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Archive for November, 2013

Kentico – Inline Data Binding

Posted by ipwright83 on November 12, 2013

My first Kentico page resulted in a bit of a mess. It involved lots of WebPartZones, and then each zone had a WebPart in that would then be bound to the CMSContext.CurrentDocument.SomeField. This allowed me to bind the name, description, image etc…

Unfortunately it quickly looks a mess in CMSDesk, is quite time consuming and it just a bit of a pain working in CMSDesk for all this content. I asked around and my team pointed out that I could do in-line data binding like so:

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<div class="imageInfo">
   <h1><%= CMSContext.CurrentDocument.GetStringValue("Title", "{Title}") %></h1>
   <p><%= CMSContext.CurrentDocument.GetStringValue("Description", String.Empty) %></p>
</div>

The problem is at this point things like the Designer view in CMSDesk will frequently complain with the error:

The Controls collection cannot be modified because the control contains code blocks

This is rather annoying, and consequently developers have either used the approach of adding lots of WebParts (the norm) or sometimes assigning values in the code behind. What I find easier however is to change the syntax slightly to use data binding:

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<div class="imageInfo">
   <h1><%# CMSContext.CurrentDocument.GetStringValue("Title", "{Title}") %></h1>
   <p><%# CMSContext.CurrentDocument.GetStringValue("Description", String.Empty) %></p>
</div>

Now this won’t work either directly, because your page probably hasn’t been data bound. The easy way to fix this is to ensure you call DataBind(). In my case I wanted to put this in the masterpage, but the masterpage from Kentico didn’t feature a code behind file that I could easily modify so I simply changed the master page inherits it like so:

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<%@ Control Language="C#" Inherits="MasterPageLayout" %>

Now in page load I can call DataBind:

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using System;
using System.Collections.Generic;
using System.Linq;
using System.Web;
using CMS.PortalControls;

namespace NetC.BurtonRoofing
{
    /// <summary>
    /// Code behind for the Master Page
    /// <remarks>Allows the use of markup in the ascx such as </remarks>
    /// </summary>
    public class MasterPageLayout : CMSAbstractLayout
    {
        /// <summary>
        /// Raises the <see cref="E:Load" /> event.
        /// </summary>
        /// <remarks>Calls the DataBind method for the page</remarks>
        /// <param name="e">The <see cref="EventArgs"/> instance containing the event data.</param>
        protected override void OnLoad(EventArgs e)
        {
            base.OnLoad(e);

            Page.DataBind();
        }
    }
}

This makes data binding nice and simple, keeping your binding in your designer code without needing to mess around with WebPartZones.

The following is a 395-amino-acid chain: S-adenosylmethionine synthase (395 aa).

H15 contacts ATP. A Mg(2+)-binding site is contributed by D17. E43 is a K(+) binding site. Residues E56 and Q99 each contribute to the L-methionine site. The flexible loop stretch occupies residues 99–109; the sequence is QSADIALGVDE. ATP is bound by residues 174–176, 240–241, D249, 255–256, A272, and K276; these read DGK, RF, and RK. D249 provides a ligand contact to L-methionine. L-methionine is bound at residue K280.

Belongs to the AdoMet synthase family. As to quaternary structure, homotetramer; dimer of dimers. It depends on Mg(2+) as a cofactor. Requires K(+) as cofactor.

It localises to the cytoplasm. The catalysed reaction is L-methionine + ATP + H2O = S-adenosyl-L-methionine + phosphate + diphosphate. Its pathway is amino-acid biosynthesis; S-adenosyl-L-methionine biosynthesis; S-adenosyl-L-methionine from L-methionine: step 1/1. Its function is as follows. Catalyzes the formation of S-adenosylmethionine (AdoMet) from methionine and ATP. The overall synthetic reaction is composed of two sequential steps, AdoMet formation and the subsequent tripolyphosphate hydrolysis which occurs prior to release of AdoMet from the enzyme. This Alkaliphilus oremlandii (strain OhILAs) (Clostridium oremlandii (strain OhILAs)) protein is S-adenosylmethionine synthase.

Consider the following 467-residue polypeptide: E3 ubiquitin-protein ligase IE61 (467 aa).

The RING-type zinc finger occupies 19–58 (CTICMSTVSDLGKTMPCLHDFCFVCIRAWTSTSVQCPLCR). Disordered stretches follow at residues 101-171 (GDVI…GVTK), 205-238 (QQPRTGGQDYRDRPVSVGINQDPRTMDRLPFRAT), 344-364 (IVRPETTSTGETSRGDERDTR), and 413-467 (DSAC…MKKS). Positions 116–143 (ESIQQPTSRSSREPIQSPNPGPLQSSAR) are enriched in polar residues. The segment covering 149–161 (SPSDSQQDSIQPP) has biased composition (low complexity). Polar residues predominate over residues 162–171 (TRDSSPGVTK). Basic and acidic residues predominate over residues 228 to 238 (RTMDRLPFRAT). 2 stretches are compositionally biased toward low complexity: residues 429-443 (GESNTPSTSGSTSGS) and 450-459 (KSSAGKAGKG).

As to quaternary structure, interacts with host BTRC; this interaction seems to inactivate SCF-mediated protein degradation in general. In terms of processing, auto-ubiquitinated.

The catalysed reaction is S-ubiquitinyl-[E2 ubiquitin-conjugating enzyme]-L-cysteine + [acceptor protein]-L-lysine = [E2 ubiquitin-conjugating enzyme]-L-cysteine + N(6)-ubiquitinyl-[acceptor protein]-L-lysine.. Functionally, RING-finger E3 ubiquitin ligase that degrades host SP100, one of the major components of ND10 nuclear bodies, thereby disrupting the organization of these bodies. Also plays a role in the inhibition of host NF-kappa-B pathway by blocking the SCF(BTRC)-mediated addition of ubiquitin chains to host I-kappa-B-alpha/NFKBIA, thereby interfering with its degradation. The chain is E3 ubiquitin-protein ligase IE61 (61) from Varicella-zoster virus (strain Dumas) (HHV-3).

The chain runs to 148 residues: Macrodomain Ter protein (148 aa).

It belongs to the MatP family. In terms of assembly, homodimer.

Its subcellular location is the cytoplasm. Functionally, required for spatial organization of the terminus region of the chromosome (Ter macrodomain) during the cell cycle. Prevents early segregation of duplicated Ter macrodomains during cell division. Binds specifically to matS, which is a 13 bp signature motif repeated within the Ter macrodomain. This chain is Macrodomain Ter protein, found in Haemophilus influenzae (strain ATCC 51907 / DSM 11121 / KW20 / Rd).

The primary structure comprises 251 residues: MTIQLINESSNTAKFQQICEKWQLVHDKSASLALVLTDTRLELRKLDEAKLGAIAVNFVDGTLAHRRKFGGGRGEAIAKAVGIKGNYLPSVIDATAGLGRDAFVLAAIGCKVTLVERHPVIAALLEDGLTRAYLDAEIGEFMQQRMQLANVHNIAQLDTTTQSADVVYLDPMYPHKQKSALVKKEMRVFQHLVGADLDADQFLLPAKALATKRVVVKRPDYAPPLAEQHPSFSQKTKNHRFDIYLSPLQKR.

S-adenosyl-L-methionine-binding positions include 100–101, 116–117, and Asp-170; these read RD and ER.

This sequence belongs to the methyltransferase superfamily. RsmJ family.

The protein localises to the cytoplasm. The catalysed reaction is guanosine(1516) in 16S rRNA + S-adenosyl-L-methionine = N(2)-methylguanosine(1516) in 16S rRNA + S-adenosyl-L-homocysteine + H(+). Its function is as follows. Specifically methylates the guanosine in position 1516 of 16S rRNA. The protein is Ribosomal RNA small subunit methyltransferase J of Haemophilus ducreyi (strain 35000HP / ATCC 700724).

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Posted in Uncategorized | 2 Comments »

WCF Services – Dispose can cause you problems

Posted by ipwright83 on November 7, 2013

Normally when you’re working with something that implements IDisposable you should always call Dispose() on it. Unfortunately there are a whole bunch of classes that implement IDisposable implicitly. What that means is that you don’t see Dispose in intelli-sense, which makes it quite difficult to check. The general rule is if it’s going to deal with Stream/Connections/GDI/Databases there will probably be a dispose in there somewhere. The simplest way to do this is to wrap the code in a using statement to ensure that Dispose is called even if there is an error.

Once such example of this is the WCFClient. You would normally expect to write something like the following

using(PaymentPortTypeClient client = new PaymentPortTypeClient())
{
    // Do Stuff
}

Unfortunately however for WCF the base class System.ServiceBase.ClientBase can throw an Exception in Dispose if the connection failed to open for any reason. This is a bit of a pain, so instead we need to conditionally dispose depending on the connection state.

A little helper for achieving this:

 ///
/// Use the service safely such that it will correctly dispose itself upon success or failure.
///
/// The delegate to execute safely 
public static void Use<T>(UseServiceDelegate codeBlock) 
{ 
   // Ensure that the factory has been initialized 
   IClientChannel proxy = (IClientChannel)channelFactory.CreateChannel(); 
   bool success = false; 
   try 
   { 
       codeBlock((T)proxy); 
       proxy.Close(); 
       success = true; 
   } 
   finally 
   { 
       if (!success) 
       { 
           proxy.Abort(); 
       } 
   } 
}

At this point assuming you’ve placed the method in a class called Service you can use the following code to safely call the same code that Dispose would on your connection:

Service.Use<PaymentPortType>(proxy =>
{ 
   // Do Stuff
}

Posted in C# | Tagged: , | 2 Comments »